These posts are often accompanied by lengthy texts about the journey to finding acceptance, what the utopianistic world of being set free from capitalist ideals looks like ...and all whilst in designer pants with nice lighting, a touch of filter and expensive bedding. The irony is not lost on me, dears.

These accompanied texts and DM interactions are littered with exoticising, assumptions, privilege and problematic use of identifiers; specifically disability, black/brown emojis and gender that sometimes come with corporate sponsorship - the movement is often green with its use of language.

Attempting to find out how so-called ‘body confidence’ exists in the real world I started trawling through copious vlogs, blogs and snapchats by the world’s biggest body acceptors - I found videos about how to self love (apparently you do this with bath bombs and scented candles on a Sunday), book deals sharing their story and a lot of carefully crafted selfies.

When it does engage with real bodies, in real life, with real conversations its at body confidence events - attended by other body bloggers who all sit around and clap and whoop each others noncommittal statements.

I have found very few modes of rebellion, mobilising or disruption - it’s just safe, careful and well thought out methods of increasing followers, the presence of a hashtag and all through the small squares of instagram. This was perhaps painfully demonstrated at a recent event where I watched bloggers queue up for a selfie and instastory with the blogger with the biggest following in the room - none of whom did the same with each other. The same blogger referred to themselves and their hashtag as a brand on numerous occasions - freudian, much?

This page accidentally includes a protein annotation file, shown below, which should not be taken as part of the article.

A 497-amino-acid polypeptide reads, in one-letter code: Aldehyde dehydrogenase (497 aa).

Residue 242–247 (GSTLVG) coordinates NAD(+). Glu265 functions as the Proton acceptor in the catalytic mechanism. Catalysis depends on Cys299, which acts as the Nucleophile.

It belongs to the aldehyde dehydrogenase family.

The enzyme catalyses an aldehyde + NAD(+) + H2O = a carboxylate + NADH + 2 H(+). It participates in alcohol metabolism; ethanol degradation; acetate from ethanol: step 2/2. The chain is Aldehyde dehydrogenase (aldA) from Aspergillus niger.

Looking at some of the biggest body bloggers who have an instagram following of over 100k followers they have a twitter following of a few hundred people - their audience want to see them in their pants, venerable but perhaps they don’t want to read their thoughts, politic or rants.

As someone whose body, gender presentation and sexuality is policed in public space I was excited about what the body acceptance movement might offer - granted it is diversifying the sorts of bodies we’re exposed to digitally which shouldn’t be underplayed but it's diversifying to an audience who is already on board with the message of diversification - an echo chamber of everyone loving themselves, liking each others images and tagging each other in posts - it feels like a wank in a mirror.

However, I can see the benefit in turning yourself into a role model - how marketing yourself as someone to look up to is useful for the teenagers in places like Derby, feeling like they don’t fit in. Even after that thinking I’m still left with question about its politic and manifesto - where is the action that palpably changes shit for the aforementioned teenagers or anyone else for that matter? Where is the message landing outside of instagram? Where is the diversity and inclusion?